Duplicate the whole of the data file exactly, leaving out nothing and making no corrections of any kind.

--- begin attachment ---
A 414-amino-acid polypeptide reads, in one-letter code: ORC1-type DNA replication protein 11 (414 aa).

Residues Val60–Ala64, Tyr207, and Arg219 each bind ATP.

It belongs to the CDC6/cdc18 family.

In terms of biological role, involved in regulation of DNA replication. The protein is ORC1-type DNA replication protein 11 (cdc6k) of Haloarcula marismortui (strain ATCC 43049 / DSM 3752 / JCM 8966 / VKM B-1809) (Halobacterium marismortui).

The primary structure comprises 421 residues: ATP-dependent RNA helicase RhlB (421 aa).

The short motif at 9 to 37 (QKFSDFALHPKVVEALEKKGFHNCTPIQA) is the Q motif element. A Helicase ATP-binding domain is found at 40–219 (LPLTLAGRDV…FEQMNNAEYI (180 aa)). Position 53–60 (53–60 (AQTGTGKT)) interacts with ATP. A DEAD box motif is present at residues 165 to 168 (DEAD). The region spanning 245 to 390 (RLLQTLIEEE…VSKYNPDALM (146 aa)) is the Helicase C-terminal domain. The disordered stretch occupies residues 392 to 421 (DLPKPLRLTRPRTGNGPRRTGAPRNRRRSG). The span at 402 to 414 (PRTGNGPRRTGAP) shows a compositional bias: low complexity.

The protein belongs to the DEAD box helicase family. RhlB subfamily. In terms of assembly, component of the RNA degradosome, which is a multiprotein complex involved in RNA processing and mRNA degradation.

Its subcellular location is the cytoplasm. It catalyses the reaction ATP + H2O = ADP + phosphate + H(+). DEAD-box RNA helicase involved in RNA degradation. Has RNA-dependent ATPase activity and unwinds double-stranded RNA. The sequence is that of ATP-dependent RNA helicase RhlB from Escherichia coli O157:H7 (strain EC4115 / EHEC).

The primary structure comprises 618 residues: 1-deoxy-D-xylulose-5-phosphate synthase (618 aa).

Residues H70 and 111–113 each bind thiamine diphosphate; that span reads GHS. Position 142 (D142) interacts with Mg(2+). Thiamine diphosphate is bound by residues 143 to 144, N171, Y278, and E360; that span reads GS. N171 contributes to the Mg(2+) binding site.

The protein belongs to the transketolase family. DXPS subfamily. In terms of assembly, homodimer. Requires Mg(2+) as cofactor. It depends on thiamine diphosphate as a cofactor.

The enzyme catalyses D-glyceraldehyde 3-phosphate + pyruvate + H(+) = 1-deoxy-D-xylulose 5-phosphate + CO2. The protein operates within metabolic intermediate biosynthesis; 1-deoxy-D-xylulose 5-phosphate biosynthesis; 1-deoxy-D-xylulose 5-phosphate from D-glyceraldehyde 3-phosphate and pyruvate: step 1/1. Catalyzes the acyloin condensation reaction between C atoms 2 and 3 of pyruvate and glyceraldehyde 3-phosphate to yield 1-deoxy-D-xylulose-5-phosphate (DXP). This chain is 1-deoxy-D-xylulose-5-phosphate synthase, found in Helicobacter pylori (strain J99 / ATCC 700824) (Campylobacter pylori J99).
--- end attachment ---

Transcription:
A 414-amino-acid polypeptide reads, in one-letter code: ORC1-type DNA replication protein 11 (414 aa).

Residues Val60–Ala64, Tyr207, and Arg219 each bind ATP.

It belongs to the CDC6/cdc18 family.

In terms of biological role, involved in regulation of DNA replication. The protein is ORC1-type DNA replication protein 11 (cdc6k) of Haloarcula marismortui (strain ATCC 43049 / DSM 3752 / JCM 8966 / VKM B-1809) (Halobacterium marismortui).

The primary structure comprises 421 residues: ATP-dependent RNA helicase RhlB (421 aa).

The short motif at 9 to 37 (QKFSDFALHPKVVEALEKKGFHNCTPIQA) is the Q motif element. A Helicase ATP-binding domain is found at 40–219 (LPLTLAGRDV…FEQMNNAEYI (180 aa)). Position 53–60 (53–60 (AQTGTGKT)) interacts with ATP. A DEAD box motif is present at residues 165 to 168 (DEAD). The region spanning 245 to 390 (RLLQTLIEEE…VSKYNPDALM (146 aa)) is the Helicase C-terminal domain. The disordered stretch occupies residues 392 to 421 (DLPKPLRLTRPRTGNGPRRTGAPRNRRRSG). The span at 402 to 414 (PRTGNGPRRTGAP) shows a compositional bias: low complexity.

The protein belongs to the DEAD box helicase family. RhlB subfamily. In terms of assembly, component of the RNA degradosome, which is a multiprotein complex involved in RNA processing and mRNA degradation.

Its subcellular location is the cytoplasm. It catalyses the reaction ATP + H2O = ADP + phosphate + H(+). DEAD-box RNA helicase involved in RNA degradation. Has RNA-dependent ATPase activity and unwinds double-stranded RNA. The sequence is that of ATP-dependent RNA helicase RhlB from Escherichia coli O157:H7 (strain EC4115 / EHEC).

The primary structure comprises 618 residues: 1-deoxy-D-xylulose-5-phosphate synthase (618 aa).

Residues H70 and 111–113 each bind thiamine diphosphate; that span reads GHS. Position 142 (D142) interacts with Mg(2+). Thiamine diphosphate is bound by residues 143 to 144, N171, Y278, and E360; that span reads GS. N171 contributes to the Mg(2+) binding site.

The protein belongs to the transketolase family. DXPS subfamily. In terms of assembly, homodimer. Requires Mg(2+) as cofactor. It depends on thiamine diphosphate as a cofactor.

The enzyme catalyses D-glyceraldehyde 3-phosphate + pyruvate + H(+) = 1-deoxy-D-xylulose 5-phosphate + CO2. The protein operates within metabolic intermediate biosynthesis; 1-deoxy-D-xylulose 5-phosphate biosynthesis; 1-deoxy-D-xylulose 5-phosphate from D-glyceraldehyde 3-phosphate and pyruvate: step 1/1. Catalyzes the acyloin condensation reaction between C atoms 2 and 3 of pyruvate and glyceraldehyde 3-phosphate to yield 1-deoxy-D-xylulose-5-phosphate (DXP). This chain is 1-deoxy-D-xylulose-5-phosphate synthase, found in Helicobacter pylori (strain J99 / ATCC 700824) (Campylobacter pylori J99).